Palm Sunday a symbol of hope in times of abandonment and betrayal

by PATRICK J. BUECHI
Mon, Mar 26th 2018 10:10 am
Staff Reporter
Members of the Little Flowers Girl Club stand with palms before the start of Palm Sunday Mass at St. Joseph Cathedral. (Patrick McPartland/Managing Editor)
Members of the Little Flowers Girl Club stand with palms before the start of Palm Sunday Mass at St. Joseph Cathedral. (Patrick McPartland/Managing Editor)

"Hosanna to the son of David" sang the choir as the celebration of Palm Sunday began. "Blessed is he that cometh in the name of the Lord. Hosanna in the highest."

Those words come from the Gospel of Mark and describe Jesus coming into Jerusalem for what would be His crucifixion.

Bishop Richard J. Malone used Mark's Gospel during his Palm Sunday celebration March 25 at St. Joseph Cathedral in downtown Buffalo, where about 600 people participated in the Mass that began Holy Week.

"Today, we gather together to herald with the whole Church the beginning of the celebration of our Lord's paschal mystery. That is to say, of His Passion and Resurrection. For it was to accomplish this mystery that He entered His own city of Jerusalem," Bishop Malone said in his welcoming. "Therefore, with all faith and devotion, let us commemorate the Lord's entry into the city for our salvation, following in His footsteps, so that by being made by His grace, partakers of the cross, we may have a share also in His resurrection and in His life."

The bishop then blessed palm fronds that were distributed to all those gathered.

Unique from typical Sunday Mass, the Gospel reading of Mark 14:1-15:47 was not read as a monologue by a deacon, but as a script, narrated by Msgr. Paul A. Litwin, chancellor of the Diocese of Buffalo and Deacon David Rotterman, with the congregation playing the part of the crowd witnessing Jesus' arrest and crucifixion, and Bishop Malone playing the lead role.

In his homily, Bishop Malone explained that, unlike Luke and John's accounts of the Passion, Mark writes of Jesus saying only one thing, "My God, my God, Why have You forsaken Me?"

"We know, thank God, that this Holy Week into which we enter concludes with the glorious brilliant light of resurrection at Easter, but between now and then, what a breathtaking story of utter abandonment and abject betrayal of the Lord Jesus. Mark's Jesus is totally abandoned during this sorrowful passion. From the moment in Gethsemane, when He faces arrest, His abandonment only deepens."

The betrayal of Jesus by Judas, the bishop explained, is a story of "profound sadness." Jesus is arrested, and His apostles run off. Those who were His friends and even witnessed the miracles He performed, had left Him. Peter, who had boasted that he would not deny Jesus, denies even knowing Him. "So, Jesus faces His accusers alone," the bishop explained. "Most terrible of all, when you think about it, the desperate sense of complete abandonment even by God His Father, whose will He was following as He, in freedom, underwent this terrible sufferings."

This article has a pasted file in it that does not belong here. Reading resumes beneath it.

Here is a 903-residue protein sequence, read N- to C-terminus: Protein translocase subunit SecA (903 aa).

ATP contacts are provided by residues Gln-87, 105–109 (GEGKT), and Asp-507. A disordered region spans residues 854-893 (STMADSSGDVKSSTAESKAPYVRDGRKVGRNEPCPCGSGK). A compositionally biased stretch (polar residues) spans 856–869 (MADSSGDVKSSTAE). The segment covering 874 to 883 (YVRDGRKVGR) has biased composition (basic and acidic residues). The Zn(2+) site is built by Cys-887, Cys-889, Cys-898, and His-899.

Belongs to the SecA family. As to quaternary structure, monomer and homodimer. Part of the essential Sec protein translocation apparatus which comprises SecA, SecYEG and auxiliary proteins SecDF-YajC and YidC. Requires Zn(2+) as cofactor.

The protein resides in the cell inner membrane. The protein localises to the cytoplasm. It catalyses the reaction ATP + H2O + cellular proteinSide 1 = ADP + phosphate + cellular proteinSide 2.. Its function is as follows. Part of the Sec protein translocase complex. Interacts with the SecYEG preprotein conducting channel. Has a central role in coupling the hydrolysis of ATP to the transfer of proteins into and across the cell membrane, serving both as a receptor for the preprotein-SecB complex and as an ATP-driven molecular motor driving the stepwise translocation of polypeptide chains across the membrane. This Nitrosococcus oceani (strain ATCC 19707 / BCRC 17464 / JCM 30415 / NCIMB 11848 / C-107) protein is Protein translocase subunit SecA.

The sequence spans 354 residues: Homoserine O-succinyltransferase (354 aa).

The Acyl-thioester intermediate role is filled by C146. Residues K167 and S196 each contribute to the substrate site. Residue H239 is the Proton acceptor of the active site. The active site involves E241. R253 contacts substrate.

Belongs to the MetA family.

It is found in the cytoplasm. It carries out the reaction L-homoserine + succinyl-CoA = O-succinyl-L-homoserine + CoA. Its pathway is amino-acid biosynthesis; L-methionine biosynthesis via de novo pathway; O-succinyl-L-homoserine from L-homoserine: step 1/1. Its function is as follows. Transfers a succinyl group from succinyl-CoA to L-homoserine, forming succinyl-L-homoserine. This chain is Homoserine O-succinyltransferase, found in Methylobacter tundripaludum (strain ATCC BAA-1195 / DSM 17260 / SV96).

"Such abandonment of the innocent and betrayal of the powerless continues to happen now in our time, in our world, in our nation," the bishop said, bringing the congregation back to the present time. "Whether it is the tragic abandonment in the deepest sense of preborn infant children, or whether it is the terrible struggle that is imposed in so many ways to refugees ... or even in our Church as we struggle with issues of abuse. Palm Sunday makes us face all of these tragic facts of our own time as well. The world is not without tragedy and betrayal still. Original Sin is alive and doing its damage every day. But, Jesus entered into all of this in the human experience, into this abandonment and powerlessness totally and freely for one reason, out of love for you, and for me, and for all of human kind.

"Holy Week allows us to reflect on all of this and let it touch our hearts, not just as 2,000-year-old history, but as something that was profoundly, dramatically different that cut through it all ultimately, as we will celebrate in a few days at Easter."

The palm, Bishop Malone explained to a congregation still holding fronds in their hands, is a symbol of hope. "A reminder that what seemed to be the end was to be only the beginning. Jesus seemingly overcome by the forces of evil and sin and death, Jesus really has the last word. He was, He is the last word. And it is not a word of abandonment, but of abundance. It is God's glorious word of endless reconciliation and peace, grace, joy and hope, and of much needed healing for our world, for our Church, for each of us," he concluded.

At the end of the service, Bishop Malone thanked those who came, and encouraged everyone to participate in the Masses of Holy Week, especially the Triduum. "This is really the high point of our whole liturgical year," he said.

Bishop Edward U. Kmiec, retired bishop of Buffalo; Father Charles E. Slisz, rector of St. Joseph Cathedral; and Msgr. Litwin concelebrated the Mass. A reception followed in the cathedral's social hall.

Before the Mass began, Deacon Paul Cygan, a transitional deacon currently serving at the cathedral, delivered a message from Bishop Malone on the clergy abuse stories that have been making headlines in recent weeks. Apologizing for what he called a "catastrophic breach of trust," the bishop asked that anyone who has been abused to contact Jacquie Joy, the diocesan victim's assistant coordinator, at 716-895-3010.

"I want to encourage each of you to keep the faith. The Diocese of Buffalo is committed to correcting the mistakes and sins of the past, while we continue to assist victims," the letter concluded.

 

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